The difference between the best supply (the highest price a buyer will pay for an asset) and the best demand (the best, or lowest, selling price of the asset) prices is where they derive their income, which is a measure known as the bid-ask spread. Alternatively said, paying a low price for an asset and then charging a high price for it. However, the exchange amount declines as the spread increases, increasing the amount of money the market maker will make from a particular transaction. As a result, there is an increase in the amount of time between trades, which raises the risk. Other market makers now have time to earn money off the position (perhaps before the original market maker can).
Benefits of Using Liquidity Providers and Market Makers
Liquidity providers and market makers, despite their differences, have the same function – to provide liquidity to the capital market in order to ensure the stability of the trading process by maintaining the necessary level of trading volume. In both cases, the use of liquidity services has its advantages, which are as follows:
1. Trading Activity Increase
Working with liquidity providers is the key to increased trading activity in any class of financial instruments in any market. Since high liquidity maintains the stability of the trading process, the main component of which is trading volume, liquidity providers and market makers provide price support in cases of serious fluctuations as a result of buying or selling large volumes of an asset, which can negatively affect not only the state of this asset but also the market as a whole.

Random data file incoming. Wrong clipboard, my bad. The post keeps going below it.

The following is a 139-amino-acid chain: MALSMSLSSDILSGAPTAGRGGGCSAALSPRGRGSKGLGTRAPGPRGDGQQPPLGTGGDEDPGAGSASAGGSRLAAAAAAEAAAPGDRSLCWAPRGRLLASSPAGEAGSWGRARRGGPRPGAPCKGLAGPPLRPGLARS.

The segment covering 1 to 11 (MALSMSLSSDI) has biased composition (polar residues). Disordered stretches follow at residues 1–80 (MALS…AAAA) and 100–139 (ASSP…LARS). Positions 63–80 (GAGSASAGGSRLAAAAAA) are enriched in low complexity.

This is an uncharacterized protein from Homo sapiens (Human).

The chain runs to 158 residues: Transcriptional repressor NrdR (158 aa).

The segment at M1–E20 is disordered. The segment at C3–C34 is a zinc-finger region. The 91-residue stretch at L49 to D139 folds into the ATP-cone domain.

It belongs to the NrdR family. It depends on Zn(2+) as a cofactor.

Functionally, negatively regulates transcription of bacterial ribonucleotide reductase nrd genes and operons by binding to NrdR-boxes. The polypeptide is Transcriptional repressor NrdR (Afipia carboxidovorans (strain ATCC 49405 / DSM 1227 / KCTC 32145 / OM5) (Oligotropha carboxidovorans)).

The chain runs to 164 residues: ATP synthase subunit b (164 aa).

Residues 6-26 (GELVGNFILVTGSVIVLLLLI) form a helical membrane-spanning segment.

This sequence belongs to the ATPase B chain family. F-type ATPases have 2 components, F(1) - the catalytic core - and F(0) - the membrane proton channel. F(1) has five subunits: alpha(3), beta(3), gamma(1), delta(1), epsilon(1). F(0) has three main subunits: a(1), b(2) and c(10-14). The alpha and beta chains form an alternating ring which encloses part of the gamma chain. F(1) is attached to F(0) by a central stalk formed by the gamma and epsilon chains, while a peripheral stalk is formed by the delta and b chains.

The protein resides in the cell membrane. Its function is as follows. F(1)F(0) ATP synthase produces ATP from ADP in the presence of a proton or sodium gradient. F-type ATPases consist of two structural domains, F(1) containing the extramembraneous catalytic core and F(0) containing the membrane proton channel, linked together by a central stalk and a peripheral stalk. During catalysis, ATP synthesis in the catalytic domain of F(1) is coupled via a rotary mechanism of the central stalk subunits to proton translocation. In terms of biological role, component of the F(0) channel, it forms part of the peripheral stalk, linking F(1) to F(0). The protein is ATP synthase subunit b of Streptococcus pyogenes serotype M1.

2. Stabilization of The Markets
Market stability means the situation when the total percentage of all assets on the market is not subject to serious fluctuations as a result of various reasons. It directly affects the attractiveness of a particular market on the part of investors because the higher the volatility of assets, the higher the concerns and doubts of trading participants about the advisability of investing in an asset whose price changes too quickly. This also applies to margin trading in high-risk instruments such as derivatives.
Liquidity providers and market makers can stabilize sudden market price movements, usually by placing pending orders, and thereby protect investors from unexpected losses.
3. Spread Decrease
Increasing liquidity of traded assets, such as currency pairs, crypto coins, or CFDs, leads to an increase in the trading volume of buy or sell transactions as well, resulting in such indicators as the spread automatically decreasing, which also influences the degree of slippage. Slippage is when a transaction is initiated at a price that is known in advance but may open at a completely different price, both for better and for worse. Liquidity providers and market makers, providing liquidity, ensure a situation in which the appearance of a spread is practically excluded, especially for popular trading instruments.
Like liquidity providers, market makers are the backbone of any market, forming necessary conditions for the proper functioning of all trading elements. Supplying liquidity to the market, they maintain the essential level of trading volume to execute transactions for buying and selling assets quickly and conveniently.